- C—The patient will become a new patient again in three examples:
- Physician has not seen the patient within three years;
- Physician’s associate with the same specialty has not seen the patient within three years; and
- Physician or physician’s partners must not have seen the patient within three years, even if it was in another practice. For example, if a provider takes on a new partner and the partner brings on his/her patients, they cannot be seen as a new patient by anyone of the same specialty in the new practice or in the old practice within three years.
- A—Only the treating provider or healthcare professional is allowed to take the history of present illness. Note that it is important to check your payer or contractor policy on recording of the patient’s history of present illness at each encounter. For example, Wisconsin Physician Services has a Q&A on its website
(http://www.wpsmedicare.com/j5macpartb/resources/provider_types/2009_0526_emqahistory.shtml) addressing the history element and clearly states the following:
Q 18. Who can perform the History of Present Illness (HPI) portion of the patient’s history?
A 18. The history portion refers to the subjective information obtained by the physician or ancillary staff. Although ancillary staff can perform the other parts of the history, that staff cannot perform the HPI. Only the physician can perform the HPI.
Q 19. If the nurse takes the HPI, can the physician then state, “HPI as above by the nurse” or just “HPI as above in the documentation”?
A 19. No. The physician billing the service must document the HPI.
- B—According to the CMS Medically Unlikely Edits, only one ultrasound guidance code (76942) can be billed within a 24-hour period per patient. Remember, Medicare has often reimbursed for procedures and then gone back and recouped payments after a payment review; therefore, providers should make sure to review all carriers’ medical policies for reimbursement updates.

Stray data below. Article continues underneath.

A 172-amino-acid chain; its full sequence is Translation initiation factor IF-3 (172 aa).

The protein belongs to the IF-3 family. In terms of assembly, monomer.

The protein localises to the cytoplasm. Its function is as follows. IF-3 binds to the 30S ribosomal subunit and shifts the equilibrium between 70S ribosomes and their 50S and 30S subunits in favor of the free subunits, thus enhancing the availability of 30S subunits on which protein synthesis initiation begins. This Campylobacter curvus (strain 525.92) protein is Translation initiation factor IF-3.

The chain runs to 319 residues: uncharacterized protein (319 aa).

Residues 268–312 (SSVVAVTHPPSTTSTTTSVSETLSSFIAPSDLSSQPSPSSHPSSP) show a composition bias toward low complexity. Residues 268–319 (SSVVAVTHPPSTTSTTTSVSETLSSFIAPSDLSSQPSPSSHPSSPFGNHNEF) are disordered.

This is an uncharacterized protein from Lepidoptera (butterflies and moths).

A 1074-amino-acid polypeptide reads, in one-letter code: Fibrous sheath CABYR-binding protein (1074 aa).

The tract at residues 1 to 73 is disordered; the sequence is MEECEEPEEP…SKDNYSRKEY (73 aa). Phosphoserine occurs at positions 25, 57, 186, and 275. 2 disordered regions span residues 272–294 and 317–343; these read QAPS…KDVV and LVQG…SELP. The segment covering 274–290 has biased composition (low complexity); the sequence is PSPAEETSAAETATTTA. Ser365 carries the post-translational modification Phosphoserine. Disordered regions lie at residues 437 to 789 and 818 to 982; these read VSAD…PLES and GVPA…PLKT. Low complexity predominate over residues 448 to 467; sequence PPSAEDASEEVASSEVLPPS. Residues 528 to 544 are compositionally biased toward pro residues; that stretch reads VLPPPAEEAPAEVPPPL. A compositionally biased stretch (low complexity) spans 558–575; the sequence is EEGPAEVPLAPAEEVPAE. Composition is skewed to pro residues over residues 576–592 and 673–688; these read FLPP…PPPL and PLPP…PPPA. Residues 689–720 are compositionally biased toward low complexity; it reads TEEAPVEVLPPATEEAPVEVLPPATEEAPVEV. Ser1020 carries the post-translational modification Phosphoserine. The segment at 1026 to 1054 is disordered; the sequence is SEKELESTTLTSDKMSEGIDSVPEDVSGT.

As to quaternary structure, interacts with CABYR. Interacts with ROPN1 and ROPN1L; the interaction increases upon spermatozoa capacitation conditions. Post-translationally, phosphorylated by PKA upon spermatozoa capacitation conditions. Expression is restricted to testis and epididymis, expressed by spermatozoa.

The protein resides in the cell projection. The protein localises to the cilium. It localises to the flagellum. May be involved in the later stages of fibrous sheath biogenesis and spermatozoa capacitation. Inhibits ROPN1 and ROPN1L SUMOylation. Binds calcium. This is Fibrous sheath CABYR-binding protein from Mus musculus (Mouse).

- A—For the physician to bill for an incident-to service, a patient must be an established patient with an established diagnosis. Keep in mind that if an NPP sees a new patient or an established patient with a new problem without any physician involvement and assessment, the charges will have to be billed under the NPP’s personal national provider identification number and receive reimbursement at 85% of the approved Medicare Part B Fee Schedule payment. Also, the following criteria must be met for every encounter. It must be:
- An integral, although incidental, part of the physician’s professional service;
- Commonly rendered without charge or included in the physician’s bill;
- Of a service type commonly furnished in physicians’ offices or clinics; and
- Furnished by the physician or ancillary personnel under the physician’s direct supervision.
- No. In order to receive reimbursement for an incident-to billing on an established patient, there must be more documentation than a provider statement that he or she agrees with the NPP notes. The rheumatologist must add their own findings in the note, which should be identifiable and separate from the NPP’s note.
Note: The incident-to rule applies only to Medicare patients. A provider or office staff must check with all private payers to ask about their rules for NPP services.